De­lays, short­ages leave Wil­lie fans hot un­der col­lar

Austin American-Statesman - - FOOD & LIFE - By Pa­trick Cald­well

By the time Wil­lie Nel­son fi­nally stepped on stage to per­form at Sun­day’s Fourth of July Pic­nic, it was no longer the Fourth of July.

The head­lin­ing star and main at­trac­tion for the pic­nic took to the stage to sing “This Land Is Your Land,” with Micah Nel­son’s band the Re­flec­ta­cles at 12:05 a.m., July 5, kick­ing off a lengthy set that ran past 1 a.m. By that point, the once-packed grounds at the new Back­yard had thinned con­sid­er­ably.

Though crowded and plagued by park­ing prob­lems ear­lier in the day, the pic­nic largely ran smoothly un­til the ar­rival of night (see our other cov­er­age @austin360.com/mu­sic). Af­ter 8 p.m. some ven­dors ran out of food, con­di­tions in the bath­rooms de­volved and lines for the small shut­tles to re­turn con­cert­go­ers to the Hill Coun­try Gal­le­ria stretched through the park­ing lot. Park­ing dif­fi­cul­ties also arose from Bee Cave po­lice re­fus­ing to let con­cert­go­ers walk from the Hill Coun­try Gal­le­ria to the Back­yard (there are no side­walks in the mile be­tween the out­door mall and the venue). Those prob­lems, ex­ac­er­bated by Nel­son’s ab­sence de­spite re­peated an­nounce­ments from em­cees that he would play soon, all con­trib­uted to frus­trated pic­nic at­ten­dees. Our own Pic­nic ex­pert Dave Thomas called it “the first time I’ve left the Pic­nic an­gry at Wil­lie.”

“That was my sixth or sev­enth Pic­nic. And af­ter not see­ing Wil­lie all day, fi­nally we gave up at 11:30, I guess,” Pic­nic at­tendee Carl Burns said Mon­day by phone. “Nor­mally he opens up and plays with dif­fer­ent peo­ple through­out the day, but that didn’t hap­pen. It was kind of dis­ap­point­ing to spend that much money and not get to see Wil­lie. It didn’t seem like they were ready for that many peo­ple, and they should have been be­cause they’ve been ad­ver­tis­ing it for months.”

Tim O’Con­nor, CEO of Di­rect Events, which op­er­ates the Back­yard, said Tues­day he was aware of the show’s prob­lems and was aim­ing to rec­tify them, at­tribut­ing dif­fi­cul­ties with park­ing and food to the com­bi­na­tion of a sold­out crowd and the still-ges­tat­ing Back­yard.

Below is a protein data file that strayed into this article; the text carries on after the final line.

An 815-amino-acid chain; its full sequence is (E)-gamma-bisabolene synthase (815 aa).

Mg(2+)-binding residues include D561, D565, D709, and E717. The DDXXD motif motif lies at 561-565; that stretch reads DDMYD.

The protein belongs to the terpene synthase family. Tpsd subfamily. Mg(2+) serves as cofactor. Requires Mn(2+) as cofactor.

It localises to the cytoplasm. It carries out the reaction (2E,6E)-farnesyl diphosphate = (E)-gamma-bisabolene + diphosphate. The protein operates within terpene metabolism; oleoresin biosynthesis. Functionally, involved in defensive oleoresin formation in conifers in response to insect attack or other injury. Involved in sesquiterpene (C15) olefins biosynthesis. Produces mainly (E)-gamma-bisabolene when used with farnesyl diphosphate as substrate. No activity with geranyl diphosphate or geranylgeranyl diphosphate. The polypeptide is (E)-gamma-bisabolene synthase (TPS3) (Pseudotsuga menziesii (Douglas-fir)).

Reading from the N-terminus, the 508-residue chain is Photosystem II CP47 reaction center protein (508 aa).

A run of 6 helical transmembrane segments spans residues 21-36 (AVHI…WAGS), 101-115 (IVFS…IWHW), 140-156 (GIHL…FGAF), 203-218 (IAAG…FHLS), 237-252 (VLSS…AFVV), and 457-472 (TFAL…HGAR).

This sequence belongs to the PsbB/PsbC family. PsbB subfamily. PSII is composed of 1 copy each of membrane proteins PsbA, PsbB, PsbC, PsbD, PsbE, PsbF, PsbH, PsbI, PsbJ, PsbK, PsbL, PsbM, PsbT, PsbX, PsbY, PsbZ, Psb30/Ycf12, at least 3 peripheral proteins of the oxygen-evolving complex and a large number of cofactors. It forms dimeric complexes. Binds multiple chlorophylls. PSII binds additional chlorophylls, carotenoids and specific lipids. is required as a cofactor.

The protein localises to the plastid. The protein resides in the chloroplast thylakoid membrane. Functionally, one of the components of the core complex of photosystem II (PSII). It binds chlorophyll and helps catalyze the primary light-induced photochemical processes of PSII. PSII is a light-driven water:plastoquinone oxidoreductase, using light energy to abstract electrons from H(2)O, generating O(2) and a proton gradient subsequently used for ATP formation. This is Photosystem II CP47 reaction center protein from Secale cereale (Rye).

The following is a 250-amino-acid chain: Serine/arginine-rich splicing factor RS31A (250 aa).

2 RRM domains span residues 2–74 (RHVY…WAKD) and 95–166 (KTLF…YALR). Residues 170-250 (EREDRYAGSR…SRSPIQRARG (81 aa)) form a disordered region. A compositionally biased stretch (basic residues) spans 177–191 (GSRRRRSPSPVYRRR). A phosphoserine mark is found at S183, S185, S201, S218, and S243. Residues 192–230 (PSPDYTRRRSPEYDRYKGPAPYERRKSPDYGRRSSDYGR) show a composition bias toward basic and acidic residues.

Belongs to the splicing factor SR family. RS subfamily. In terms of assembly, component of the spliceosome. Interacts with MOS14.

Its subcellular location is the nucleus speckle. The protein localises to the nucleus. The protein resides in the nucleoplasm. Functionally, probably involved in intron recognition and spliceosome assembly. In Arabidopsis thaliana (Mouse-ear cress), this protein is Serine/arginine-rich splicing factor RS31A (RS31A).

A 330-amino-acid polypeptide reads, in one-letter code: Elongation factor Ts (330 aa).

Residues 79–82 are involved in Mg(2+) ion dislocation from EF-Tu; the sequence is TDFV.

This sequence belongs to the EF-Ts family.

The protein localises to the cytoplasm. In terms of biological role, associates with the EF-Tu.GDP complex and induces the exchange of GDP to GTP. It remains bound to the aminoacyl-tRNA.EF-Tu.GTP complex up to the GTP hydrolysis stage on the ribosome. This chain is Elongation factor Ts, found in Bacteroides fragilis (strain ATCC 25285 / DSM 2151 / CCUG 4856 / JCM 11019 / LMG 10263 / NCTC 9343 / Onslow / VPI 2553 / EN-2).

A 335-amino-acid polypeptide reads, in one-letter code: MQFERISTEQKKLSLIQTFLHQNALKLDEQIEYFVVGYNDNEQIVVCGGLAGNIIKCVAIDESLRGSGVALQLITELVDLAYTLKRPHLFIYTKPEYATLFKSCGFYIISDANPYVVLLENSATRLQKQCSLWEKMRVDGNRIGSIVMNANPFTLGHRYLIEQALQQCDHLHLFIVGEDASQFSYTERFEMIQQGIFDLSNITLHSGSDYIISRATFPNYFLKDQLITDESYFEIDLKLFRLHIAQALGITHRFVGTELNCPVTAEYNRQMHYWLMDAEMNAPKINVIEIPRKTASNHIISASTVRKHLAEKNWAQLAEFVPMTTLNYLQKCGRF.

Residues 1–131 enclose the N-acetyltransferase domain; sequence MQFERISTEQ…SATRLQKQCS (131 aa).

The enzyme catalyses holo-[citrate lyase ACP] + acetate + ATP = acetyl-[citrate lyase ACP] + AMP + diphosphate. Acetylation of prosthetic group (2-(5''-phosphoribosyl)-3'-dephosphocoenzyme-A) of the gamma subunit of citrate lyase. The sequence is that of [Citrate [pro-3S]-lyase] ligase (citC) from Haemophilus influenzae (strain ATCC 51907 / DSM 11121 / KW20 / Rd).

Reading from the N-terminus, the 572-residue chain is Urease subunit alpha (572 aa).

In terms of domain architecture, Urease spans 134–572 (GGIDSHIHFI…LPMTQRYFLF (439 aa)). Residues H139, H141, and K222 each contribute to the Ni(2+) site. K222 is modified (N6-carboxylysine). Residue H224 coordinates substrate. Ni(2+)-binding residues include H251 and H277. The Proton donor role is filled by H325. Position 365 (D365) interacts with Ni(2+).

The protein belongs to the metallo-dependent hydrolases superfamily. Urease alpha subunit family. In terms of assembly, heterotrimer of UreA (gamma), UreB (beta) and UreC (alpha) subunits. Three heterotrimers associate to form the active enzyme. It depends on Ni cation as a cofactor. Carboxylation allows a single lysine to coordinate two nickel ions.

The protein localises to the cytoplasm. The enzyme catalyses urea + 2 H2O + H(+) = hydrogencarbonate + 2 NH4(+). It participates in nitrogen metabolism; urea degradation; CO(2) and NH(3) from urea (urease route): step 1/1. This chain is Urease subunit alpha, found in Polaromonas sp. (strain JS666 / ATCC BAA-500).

“These were all new ven­dors to con­certs, and cer­tainly to a fes­ti­val,” O’Con­nor said. “We apol­o­gize for any short­ness of food. ... And again on the shut­tles, it was our first at­tempt at do­ing that. We’ve al­ready had ini­tial con­ver­sa­tions with the Gal­le­ria and we’re go­ing to sit down and make a bet­ter plan and not have that is­sue in the fu­ture.

“This was ob­vi­ously our first run at a big sold-out show at the Back­yard, and it was one that ran all day. We think we’re get­ting bet­ter at it, and we hope we get real good at it be­fore long. ... We just ask for ev­ery­body’s pa­tience.”

Some other com­ments we’ve Dave Ri­ley of Dal­las, left, and Randy Hare of Ok­la­homa City visit be­tween sets at Wil­lie Nel­son’s Fourth of July Pic­nic on Sun­day. re­ceived via e-mail (com­ment in our blog @austin360.com/ mu­sic­source):

“My boyfriend bought us tick­ets be­cause I wanted to see (Wil­lie Nel­son) so badly in con­cert,” wrote Joyce Be­navidez. “By mid­night I was tired, hun­gry, needed the bath­room sooo bad, and sick­ened by all the peo­ple pass­ing out around me. Then the host said he was next, but he wasn’t! Why did they lie and say you were next? I was sooo dis­ap­pointed I wanted to cry. … Still a fan but will never go to an­other Fourth of July pic­nic.”

“We were ex­cited to see Wil­lie — went at around 3 p.m. to pace our­selves in the heat and stayed un­til mid­night, no sign of Wil­lie,” wrote Chauncy Mad­dox. “Lots of lengthy set changes re­sult­ing in lulls in mu­sic, food ran out ev­ery­where. Waited in line for two hours for a brat and got brat with no bun. All in all very dis­ap­point­ing.”

“I have been to more than 200 con­certs, large and small, all over the United States, over the past 20 years,” wrote A. Smith. “The mu­sic, which is the most im­por­tant thing, was great. Ev­ery other as­pect of this show was dis­ap­point­ing.

“The Back­yard needs to sell fewer tick­ets and pro­vide more park­ing if they want this new lo­ca­tion to be suc­cess­ful. The Bee Cave Po­lice need to get the bees out of their panties. Al­though it is un­safe for peo­ple to be walk­ing in the road, the po­lice had no right to tell us that we could not walk down the side of the road in the grass, es­pe­cially on the day we as Amer­i­cans cel­e­brate our free­dom.

“The Back­yard should con­sider some mea­sures to con­trol foot traf­fic in­side the venue, and pro­vide ad­e­quate and san­i­tary re­stroom fa­cil­i­ties. The food and al­co­hol ven­dors need to plan ac­cord­ingly for the size of the crowd in at­ten­dance. I will closely watch fu­ture re­views of shows at the Back­yard to see if these is­sues have been ad­dressed be­fore I con­sider at­tend­ing an­other show there again.”

Larry Kolvo­ord

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